You find yourself surrounded by students from your Master’s programme, or students in your lab, which are in the same boat. This is nice of course, but it can be very useful talking with someone who already went abroad. Last May the first Going Abroad meeting was organized for GSLS students. Several professionals talked about the value of international experience, educational officers told us about practical issues and a few students shared their experience of interning abroad. Especially the ‘market’ afterwards was very successful. A dozen students that went to different parts of the world were standing at cocktail tables labeled ‘USA’ or ‘UK’ and even ‘Finland’. Curious students could approach them and ask questions or listen to the students talk eagerly about what seemed to be the best time of their study, and receive some very useful tips.

This market place idea is now being digitalized. The format will be found on blackboard soon and is called Going Abroad communities. It is already in use by medical students that use it extensively to share experience on medical internships abroad. The communities are divided by country. Here you can find reports written by students that recently went there. They exchange stories about for example nice landlords or which scholarships they used to pay for the expenses. Perhaps you can find advice on what kind of visum you need to enter the country and how to make the process as smooth as possible. Soon this useful concept will be available for GSLS students. It will be launched on the next Going Abroad meeting (Tuesday, March 22 in the pink lecture hall) and show up under ‘My Communities’ in Blackboard.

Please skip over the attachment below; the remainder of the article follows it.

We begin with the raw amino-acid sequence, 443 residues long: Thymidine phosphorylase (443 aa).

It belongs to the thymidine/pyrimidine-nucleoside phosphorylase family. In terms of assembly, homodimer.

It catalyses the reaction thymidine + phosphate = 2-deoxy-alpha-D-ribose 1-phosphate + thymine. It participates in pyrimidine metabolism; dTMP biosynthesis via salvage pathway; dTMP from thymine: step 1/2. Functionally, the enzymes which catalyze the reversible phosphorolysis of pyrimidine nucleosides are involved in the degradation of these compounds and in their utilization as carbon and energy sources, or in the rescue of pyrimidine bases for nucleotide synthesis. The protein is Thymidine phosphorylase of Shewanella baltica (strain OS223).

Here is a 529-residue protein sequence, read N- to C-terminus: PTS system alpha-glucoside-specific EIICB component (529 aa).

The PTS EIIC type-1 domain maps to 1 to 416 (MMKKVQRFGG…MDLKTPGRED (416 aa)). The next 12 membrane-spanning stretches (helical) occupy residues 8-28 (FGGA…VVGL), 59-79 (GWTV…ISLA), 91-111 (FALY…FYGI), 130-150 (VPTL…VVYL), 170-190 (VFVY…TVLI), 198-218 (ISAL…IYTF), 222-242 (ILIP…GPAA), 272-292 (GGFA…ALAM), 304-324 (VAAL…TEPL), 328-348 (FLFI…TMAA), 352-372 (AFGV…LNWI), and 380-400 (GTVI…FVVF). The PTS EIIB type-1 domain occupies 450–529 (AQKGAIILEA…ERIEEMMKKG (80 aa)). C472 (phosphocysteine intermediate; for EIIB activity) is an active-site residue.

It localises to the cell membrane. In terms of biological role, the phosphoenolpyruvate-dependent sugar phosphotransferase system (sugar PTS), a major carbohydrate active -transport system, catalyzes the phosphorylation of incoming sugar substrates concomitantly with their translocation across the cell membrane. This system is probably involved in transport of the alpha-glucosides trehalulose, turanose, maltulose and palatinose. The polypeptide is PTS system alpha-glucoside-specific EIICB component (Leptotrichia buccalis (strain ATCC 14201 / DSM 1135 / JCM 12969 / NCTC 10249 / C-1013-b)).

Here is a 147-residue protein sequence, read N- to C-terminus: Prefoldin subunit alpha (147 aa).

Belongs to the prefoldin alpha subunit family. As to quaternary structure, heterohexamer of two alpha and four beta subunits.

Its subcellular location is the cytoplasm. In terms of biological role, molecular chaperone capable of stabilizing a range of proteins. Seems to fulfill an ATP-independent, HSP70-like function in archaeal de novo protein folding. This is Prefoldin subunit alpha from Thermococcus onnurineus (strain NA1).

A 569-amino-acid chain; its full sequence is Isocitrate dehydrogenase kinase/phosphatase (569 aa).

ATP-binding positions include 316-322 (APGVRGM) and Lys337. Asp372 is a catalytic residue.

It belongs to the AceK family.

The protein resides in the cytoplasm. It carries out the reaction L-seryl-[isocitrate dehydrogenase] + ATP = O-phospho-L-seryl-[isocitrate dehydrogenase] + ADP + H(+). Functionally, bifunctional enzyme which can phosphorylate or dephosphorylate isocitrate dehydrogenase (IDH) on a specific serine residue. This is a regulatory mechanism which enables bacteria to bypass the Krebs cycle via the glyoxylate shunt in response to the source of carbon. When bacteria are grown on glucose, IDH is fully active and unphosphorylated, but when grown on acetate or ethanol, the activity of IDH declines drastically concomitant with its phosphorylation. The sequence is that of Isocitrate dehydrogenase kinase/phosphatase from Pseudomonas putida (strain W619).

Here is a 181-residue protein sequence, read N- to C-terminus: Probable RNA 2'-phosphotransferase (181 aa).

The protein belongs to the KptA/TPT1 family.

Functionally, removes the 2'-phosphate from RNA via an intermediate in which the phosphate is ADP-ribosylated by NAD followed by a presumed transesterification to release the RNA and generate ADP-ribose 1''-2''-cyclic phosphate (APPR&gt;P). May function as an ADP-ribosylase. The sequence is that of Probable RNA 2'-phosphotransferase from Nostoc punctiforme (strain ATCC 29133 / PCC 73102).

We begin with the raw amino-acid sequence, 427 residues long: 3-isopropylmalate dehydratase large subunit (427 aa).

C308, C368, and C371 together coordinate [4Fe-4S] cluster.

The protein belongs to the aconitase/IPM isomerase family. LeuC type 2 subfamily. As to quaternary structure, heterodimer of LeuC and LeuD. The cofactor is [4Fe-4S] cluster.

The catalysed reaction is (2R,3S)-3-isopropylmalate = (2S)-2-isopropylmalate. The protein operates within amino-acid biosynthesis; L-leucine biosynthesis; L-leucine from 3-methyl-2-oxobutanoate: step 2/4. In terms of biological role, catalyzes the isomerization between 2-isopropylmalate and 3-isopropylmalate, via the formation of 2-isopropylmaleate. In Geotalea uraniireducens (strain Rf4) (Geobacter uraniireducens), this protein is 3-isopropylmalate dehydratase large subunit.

Do you want to share your experiences abroad with your fellow students? Please use this format to tell your story.

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Master of questioning
When a child is 4-years old, it asks around 300 questions a day. At this age I was probably annoying my parents with questions like ‘’Are we there yet?’’, “Why is the sky blue?’ or ‘’What day is it?’’. Alright, this is an easy one, my mum thinks: ‘’Wednesday’. Then I asked: ‘’But… why?’’ It just is, my mum would reply, and please stop with all the questions already. But fortunately I never stopped asking questions.
Selfie by Tara Brosschot

Curiosity is how little children nurture their knowledge. Before they start going to school, that is. What happens? In school they get rewarded for having answers rather than questions. Their creativity and engagement drops gradually until graduation. At this point they are afraid to ask (stupid?!) questions, or even worse: they think they have all the answers.

I was still hungry for answers after high school. I was not going to settle with the explanations in my biology text book. I wanted to know why cancer exists, how the brain is able to control our behavior. What if there was a virus that could infect the neurons and control our behavior…? I needed to know.

To study medicine, learning about diseases from the surface, would not satisfy me. I wanted to dig deeper into the disease and ask questions about the things we can’t directly see. I’ve found the study program that fits my needs: Biomedical Science. The more I’m learning about the body in health and disease, the more I know how much there is that I don’t know. So much… But I am not giving up, motivated by curiosity. In my master’s program Biology of Disease we study the mechanisms behind disease, looking at all organs together. This time asking questions is actually rewarded. I believe when we master the art of questioning, we will provide the greatest insights in medical science. 



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Scientific independence; the next big step in an academic career

Here we speak to dr. Sabine Middendorp. She works at the Wilhelmina children’s hospital, where she is doing research on a disease causing intestinal failure in infants, using organoid cultures. Last year, she has achieved a VIDI scholarship. By means of this she has managed to conquer a place in academia, and is now an independent researcher.
By Martijn Rotteveel

Sabine Middendorp works as a group leader at the Wilhelmina children’s hospital (WKZ) and Regenerative Medicine Centre Utrecht (RMCU) where she studies microvillus inclusion disease (MIVD), a genetic affliction characterised by chronic diarrhoea in infants. MIVD is usually fatal but can be treated by intravenous feeding, bypassing the digestive track, or intestinal transplantation.